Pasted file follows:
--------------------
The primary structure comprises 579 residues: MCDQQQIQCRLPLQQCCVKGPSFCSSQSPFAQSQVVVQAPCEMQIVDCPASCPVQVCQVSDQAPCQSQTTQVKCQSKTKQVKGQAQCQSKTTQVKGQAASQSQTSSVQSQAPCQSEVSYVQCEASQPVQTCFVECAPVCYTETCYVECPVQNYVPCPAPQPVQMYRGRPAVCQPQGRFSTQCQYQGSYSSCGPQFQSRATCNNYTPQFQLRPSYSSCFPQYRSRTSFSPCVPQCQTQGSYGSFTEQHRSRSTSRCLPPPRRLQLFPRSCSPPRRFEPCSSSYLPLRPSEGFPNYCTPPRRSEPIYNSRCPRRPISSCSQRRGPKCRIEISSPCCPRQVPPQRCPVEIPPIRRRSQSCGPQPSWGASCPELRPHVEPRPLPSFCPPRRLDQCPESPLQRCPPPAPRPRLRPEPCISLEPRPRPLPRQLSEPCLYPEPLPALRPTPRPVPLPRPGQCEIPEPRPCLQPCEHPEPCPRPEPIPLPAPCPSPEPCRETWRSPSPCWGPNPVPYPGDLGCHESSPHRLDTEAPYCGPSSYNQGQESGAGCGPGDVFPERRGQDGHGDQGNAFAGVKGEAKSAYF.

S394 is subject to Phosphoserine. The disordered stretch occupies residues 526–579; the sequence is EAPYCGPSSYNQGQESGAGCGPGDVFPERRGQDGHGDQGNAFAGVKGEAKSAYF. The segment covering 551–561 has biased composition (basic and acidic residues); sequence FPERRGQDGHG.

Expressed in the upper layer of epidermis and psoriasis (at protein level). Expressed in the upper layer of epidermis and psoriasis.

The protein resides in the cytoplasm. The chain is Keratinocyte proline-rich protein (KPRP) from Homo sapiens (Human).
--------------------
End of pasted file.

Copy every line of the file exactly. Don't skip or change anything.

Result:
The primary structure comprises 579 residues: MCDQQQIQCRLPLQQCCVKGPSFCSSQSPFAQSQVVVQAPCEMQIVDCPASCPVQVCQVSDQAPCQSQTTQVKCQSKTKQVKGQAQCQSKTTQVKGQAASQSQTSSVQSQAPCQSEVSYVQCEASQPVQTCFVECAPVCYTETCYVECPVQNYVPCPAPQPVQMYRGRPAVCQPQGRFSTQCQYQGSYSSCGPQFQSRATCNNYTPQFQLRPSYSSCFPQYRSRTSFSPCVPQCQTQGSYGSFTEQHRSRSTSRCLPPPRRLQLFPRSCSPPRRFEPCSSSYLPLRPSEGFPNYCTPPRRSEPIYNSRCPRRPISSCSQRRGPKCRIEISSPCCPRQVPPQRCPVEIPPIRRRSQSCGPQPSWGASCPELRPHVEPRPLPSFCPPRRLDQCPESPLQRCPPPAPRPRLRPEPCISLEPRPRPLPRQLSEPCLYPEPLPALRPTPRPVPLPRPGQCEIPEPRPCLQPCEHPEPCPRPEPIPLPAPCPSPEPCRETWRSPSPCWGPNPVPYPGDLGCHESSPHRLDTEAPYCGPSSYNQGQESGAGCGPGDVFPERRGQDGHGDQGNAFAGVKGEAKSAYF.

S394 is subject to Phosphoserine. The disordered stretch occupies residues 526–579; the sequence is EAPYCGPSSYNQGQESGAGCGPGDVFPERRGQDGHGDQGNAFAGVKGEAKSAYF. The segment covering 551–561 has biased composition (basic and acidic residues); sequence FPERRGQDGHG.

Expressed in the upper layer of epidermis and psoriasis (at protein level). Expressed in the upper layer of epidermis and psoriasis.

The protein resides in the cytoplasm. The chain is Keratinocyte proline-rich protein (KPRP) from Homo sapiens (Human).